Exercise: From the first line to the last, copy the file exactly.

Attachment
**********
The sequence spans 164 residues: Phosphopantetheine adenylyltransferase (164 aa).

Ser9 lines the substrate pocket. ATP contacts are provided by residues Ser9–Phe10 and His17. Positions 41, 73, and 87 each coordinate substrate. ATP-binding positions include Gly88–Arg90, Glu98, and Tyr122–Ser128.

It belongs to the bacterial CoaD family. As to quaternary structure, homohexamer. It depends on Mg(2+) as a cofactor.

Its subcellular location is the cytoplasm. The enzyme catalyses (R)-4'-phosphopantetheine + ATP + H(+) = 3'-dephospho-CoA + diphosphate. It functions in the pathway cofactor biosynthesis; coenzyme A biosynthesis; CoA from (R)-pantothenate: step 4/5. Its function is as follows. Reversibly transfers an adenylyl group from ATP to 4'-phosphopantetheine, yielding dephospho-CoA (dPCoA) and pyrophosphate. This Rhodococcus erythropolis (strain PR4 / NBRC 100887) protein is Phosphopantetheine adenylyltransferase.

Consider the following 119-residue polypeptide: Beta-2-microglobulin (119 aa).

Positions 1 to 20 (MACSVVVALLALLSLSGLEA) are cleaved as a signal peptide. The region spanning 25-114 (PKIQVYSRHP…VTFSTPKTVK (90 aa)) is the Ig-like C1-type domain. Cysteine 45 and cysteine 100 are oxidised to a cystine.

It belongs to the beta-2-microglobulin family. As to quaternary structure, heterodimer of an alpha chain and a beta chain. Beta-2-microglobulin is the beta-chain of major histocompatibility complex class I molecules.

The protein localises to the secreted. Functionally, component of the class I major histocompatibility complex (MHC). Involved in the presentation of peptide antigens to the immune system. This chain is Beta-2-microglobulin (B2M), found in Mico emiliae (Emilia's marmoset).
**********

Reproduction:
The sequence spans 164 residues: Phosphopantetheine adenylyltransferase (164 aa).

Ser9 lines the substrate pocket. ATP contacts are provided by residues Ser9–Phe10 and His17. Positions 41, 73, and 87 each coordinate substrate. ATP-binding positions include Gly88–Arg90, Glu98, and Tyr122–Ser128.

It belongs to the bacterial CoaD family. As to quaternary structure, homohexamer. It depends on Mg(2+) as a cofactor.

Its subcellular location is the cytoplasm. The enzyme catalyses (R)-4'-phosphopantetheine + ATP + H(+) = 3'-dephospho-CoA + diphosphate. It functions in the pathway cofactor biosynthesis; coenzyme A biosynthesis; CoA from (R)-pantothenate: step 4/5. Its function is as follows. Reversibly transfers an adenylyl group from ATP to 4'-phosphopantetheine, yielding dephospho-CoA (dPCoA) and pyrophosphate. This Rhodococcus erythropolis (strain PR4 / NBRC 100887) protein is Phosphopantetheine adenylyltransferase.

Consider the following 119-residue polypeptide: Beta-2-microglobulin (119 aa).

Positions 1 to 20 (MACSVVVALLALLSLSGLEA) are cleaved as a signal peptide. The region spanning 25-114 (PKIQVYSRHP…VTFSTPKTVK (90 aa)) is the Ig-like C1-type domain. Cysteine 45 and cysteine 100 are oxidised to a cystine.

It belongs to the beta-2-microglobulin family. As to quaternary structure, heterodimer of an alpha chain and a beta chain. Beta-2-microglobulin is the beta-chain of major histocompatibility complex class I molecules.

The protein localises to the secreted. Functionally, component of the class I major histocompatibility complex (MHC). Involved in the presentation of peptide antigens to the immune system. This chain is Beta-2-microglobulin (B2M), found in Mico emiliae (Emilia's marmoset).